Given his eminence in American theatre, it is surprising that the works of Eugene O’Neill, the son of Irish emigrants, are not performed more often in this country. Then again, O’Neill tended to favour the epic over the intimate, his plays often require elaborate staging, and they have not dated particularly well.
Desire Under The Elms is a case in point. The 18th of his 32 full-length plays, it labours under its allusions to Greek tragedy and O’Neill’s insistence on capturing the nuances of New England backwoods speech. Sadly, the accent of the rural hick has been parodied so often in American film and theatre that it is hard to take seriously any attempt to reproduce it in a straight drama. In this production, the five actors’ accents are not really consistent either.
The plot of Desire Under The Elms could have been lifted from an Irish folk tale. An elderly farmer, with two sons from his first marriage and one from his second, marries a third time; the youngest son buys out his older brothers and embarks on an affair with the young wife; she bears him a child that they pass off as the old man’s; tragedy ensues.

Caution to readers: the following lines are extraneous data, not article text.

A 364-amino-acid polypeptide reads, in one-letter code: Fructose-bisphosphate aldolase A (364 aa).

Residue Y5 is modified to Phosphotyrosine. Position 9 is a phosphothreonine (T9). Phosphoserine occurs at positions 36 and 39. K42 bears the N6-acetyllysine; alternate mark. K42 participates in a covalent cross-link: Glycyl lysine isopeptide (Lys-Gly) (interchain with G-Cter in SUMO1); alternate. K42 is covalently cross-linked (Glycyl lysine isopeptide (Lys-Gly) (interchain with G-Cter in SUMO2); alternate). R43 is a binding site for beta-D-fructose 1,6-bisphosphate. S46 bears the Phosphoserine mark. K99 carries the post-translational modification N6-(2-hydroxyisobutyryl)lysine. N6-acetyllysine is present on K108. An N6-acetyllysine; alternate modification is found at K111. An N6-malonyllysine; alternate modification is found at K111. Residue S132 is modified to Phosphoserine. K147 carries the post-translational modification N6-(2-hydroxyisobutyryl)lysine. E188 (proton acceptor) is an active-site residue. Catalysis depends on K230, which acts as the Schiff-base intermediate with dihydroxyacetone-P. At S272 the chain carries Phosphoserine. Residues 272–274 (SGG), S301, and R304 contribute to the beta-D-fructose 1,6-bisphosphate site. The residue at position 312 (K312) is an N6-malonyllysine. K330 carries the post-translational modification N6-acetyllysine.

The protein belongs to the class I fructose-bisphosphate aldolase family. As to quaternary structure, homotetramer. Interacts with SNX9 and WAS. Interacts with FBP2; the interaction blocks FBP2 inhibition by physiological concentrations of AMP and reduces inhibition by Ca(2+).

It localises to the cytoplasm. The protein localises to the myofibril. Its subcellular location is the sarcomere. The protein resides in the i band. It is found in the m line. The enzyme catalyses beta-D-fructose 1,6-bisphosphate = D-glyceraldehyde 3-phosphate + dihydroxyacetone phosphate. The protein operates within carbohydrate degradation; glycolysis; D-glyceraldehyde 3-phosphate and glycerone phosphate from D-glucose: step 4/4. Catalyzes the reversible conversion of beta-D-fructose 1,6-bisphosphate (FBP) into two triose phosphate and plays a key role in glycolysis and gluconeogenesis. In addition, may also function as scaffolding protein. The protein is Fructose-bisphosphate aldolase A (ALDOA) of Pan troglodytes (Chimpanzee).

O’Neill’s treatment of this material is convoluted in the extreme. The opening act sees the youngest son, Eben (Fionn Walton), negotiate his brothers’ departure for California at inordinate length. The arrival of Ephraim (Lalor Roddy) and young Abbie (Janet Moran) does much to enliven the drama, but their relationship is explained in more detail than is entirely necessary. And the denouement, when it comes, is largely predictable.
Moran does much to evoke sympathy for Abbie — a woman struggling to assert her place in a man’s world — while Roddy shines as Ephraim, who repeatedly insists that “God is hard” and his sons too soft. He has a point. By the end, you are left with the impression that Simeon and Peter, his other boys, did the manly thing by leaving.